Intel has decided to abandon its own developments around Hadoop. Rather than develop itself a distribution of Java framework for big data optimized for its processors, the chipmaker now preferred to ally with one of the pure players in the sector – Cloudera and even to become its largest shareholder. Intel now sits on the Board of Directors of the Company.
Intel worked around Hadoop officially back to February 2013. The Intel Distribution for Apache Hadoop supposed to create a Hadoop performance optimized hardware solution. Intel had also accompanied its bid management tools and deployment of Hadoop cluster and others to facilitate the application configuration. Cisco, Datameer, Dell, Infosys, LucidWorks, Pentaho, Red Hat, SAP, SAS, Teradata, Tableau Software and Wipro had followed Intel in this field. However, the Intel-distribution has apparently not experienced progression from those of pure players in the sector, such as Hortonworks, MapR or Pivotal (EMC).
The agreement between Intel and Cloudera provides a transition phase in which the data analysis software of the latter will work in concert with the architecture of the data center based on the Xeon chip (x86), while the ultimate goal provides the full step customer solutions on Intel Cloudera. The two companies have agreed that the Cloudera-based Apache Hadoop Distribution CDH will be used as a preferred platform for Intel architecture. It also plans to support a number of next-generation technologies. These include Intel’s HPC products, Xeon chips, flash memory, and safety.
The new partnership will see Intel commercialize and promote solutions Cloudera (Cloudera Hadoop and Cloudera Enterprise Distribution) as standard Hadoop solutions, while Cloudera to promote Intel technologies for the data center industry and sensors for the Internet of Things.
Cloudera develops software capable of processing large data sets using multiple computing resources in the data center, known as distributed computing. Cloudera’s CDH is one of the most widely used Hadoop distributions. It offers different tools for the storage and analysis of data in Hadoop clusters. It contains among other software SQL databases and search engines to provide big data analytics in real time.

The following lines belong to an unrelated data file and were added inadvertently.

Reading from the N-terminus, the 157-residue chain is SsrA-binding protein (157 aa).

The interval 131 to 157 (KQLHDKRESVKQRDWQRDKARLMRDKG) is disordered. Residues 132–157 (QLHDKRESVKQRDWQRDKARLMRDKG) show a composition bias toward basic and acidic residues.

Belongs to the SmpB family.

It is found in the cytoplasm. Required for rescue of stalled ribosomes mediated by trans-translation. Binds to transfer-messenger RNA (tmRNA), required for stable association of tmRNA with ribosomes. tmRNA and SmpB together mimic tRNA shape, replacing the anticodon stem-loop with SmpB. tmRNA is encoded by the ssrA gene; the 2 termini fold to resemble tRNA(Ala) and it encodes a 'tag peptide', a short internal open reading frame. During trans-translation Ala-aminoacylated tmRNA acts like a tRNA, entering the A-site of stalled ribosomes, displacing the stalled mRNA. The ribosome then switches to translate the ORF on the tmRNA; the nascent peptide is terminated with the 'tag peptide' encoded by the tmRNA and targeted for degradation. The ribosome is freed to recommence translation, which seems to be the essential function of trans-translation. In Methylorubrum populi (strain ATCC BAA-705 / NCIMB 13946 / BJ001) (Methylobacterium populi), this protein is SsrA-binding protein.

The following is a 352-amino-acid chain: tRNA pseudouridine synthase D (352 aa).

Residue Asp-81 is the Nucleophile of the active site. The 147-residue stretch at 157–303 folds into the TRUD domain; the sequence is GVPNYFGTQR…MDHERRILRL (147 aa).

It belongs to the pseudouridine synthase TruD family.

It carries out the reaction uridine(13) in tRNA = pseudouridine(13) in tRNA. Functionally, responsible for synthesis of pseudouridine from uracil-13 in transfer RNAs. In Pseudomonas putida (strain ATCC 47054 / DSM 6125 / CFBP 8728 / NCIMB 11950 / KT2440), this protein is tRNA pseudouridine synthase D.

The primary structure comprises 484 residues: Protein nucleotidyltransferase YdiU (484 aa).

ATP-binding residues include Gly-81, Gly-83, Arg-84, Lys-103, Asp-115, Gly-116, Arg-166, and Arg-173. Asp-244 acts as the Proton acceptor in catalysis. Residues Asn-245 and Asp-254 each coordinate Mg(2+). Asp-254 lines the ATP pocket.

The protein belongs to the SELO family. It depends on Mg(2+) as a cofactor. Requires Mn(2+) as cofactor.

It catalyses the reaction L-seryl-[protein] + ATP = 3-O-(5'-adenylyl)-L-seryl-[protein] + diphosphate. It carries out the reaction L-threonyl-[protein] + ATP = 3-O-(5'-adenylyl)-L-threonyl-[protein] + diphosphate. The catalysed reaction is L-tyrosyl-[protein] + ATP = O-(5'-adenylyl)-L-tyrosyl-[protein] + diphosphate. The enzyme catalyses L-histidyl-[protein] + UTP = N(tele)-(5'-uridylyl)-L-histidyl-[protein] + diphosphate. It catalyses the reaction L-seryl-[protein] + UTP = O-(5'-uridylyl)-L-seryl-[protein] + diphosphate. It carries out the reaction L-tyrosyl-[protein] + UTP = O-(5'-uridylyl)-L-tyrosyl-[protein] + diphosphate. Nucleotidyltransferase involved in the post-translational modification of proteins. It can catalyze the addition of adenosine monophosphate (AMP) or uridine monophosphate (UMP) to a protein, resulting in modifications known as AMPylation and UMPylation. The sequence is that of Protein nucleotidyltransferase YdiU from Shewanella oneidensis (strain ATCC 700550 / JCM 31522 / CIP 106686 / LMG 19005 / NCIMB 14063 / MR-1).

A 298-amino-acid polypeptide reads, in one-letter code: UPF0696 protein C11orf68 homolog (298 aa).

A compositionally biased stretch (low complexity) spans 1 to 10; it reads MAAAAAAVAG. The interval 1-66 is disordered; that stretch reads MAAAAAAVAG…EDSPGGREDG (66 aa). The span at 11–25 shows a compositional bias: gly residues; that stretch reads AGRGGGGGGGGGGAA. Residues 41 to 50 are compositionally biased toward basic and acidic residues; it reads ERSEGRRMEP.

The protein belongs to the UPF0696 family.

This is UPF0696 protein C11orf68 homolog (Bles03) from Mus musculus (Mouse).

Cloudera has driven enterprise capabilities and more power into the Hadoop platform than any other company as evidenced by the incorporation of real-time query with its open source Cloudera Impala; real-time search support with Lucene and Solr; security with Cloudera’s Apache Sentry project; integrated governance, compliance, reporting and disaster recovery — all onto the Hadoop platform.
Cloudera says Hadoop has changed the entire conversation around data. Teaming with Intel, the industry leader in data center technology innovation, presents an opportunity for Cloudera to layer Hadoop into a platform’s core framework. The result is rapid performance improvements on workloads such as those extracting intelligent insight. Intel’s vision for delivering open, performance optimized solutions for big data is synergistic to Cloudera’s vision to help companies accelerate time to achieving success.
Intel’s new platform for big data will face competition from many other Hadoop solutions of this type on the market today, including solutions offered by Microsoft, Google, Amazon and others. Last year, IDC reported that enterprises use Hadoop as the major tool for the analysis of large volumes of data generated by the web.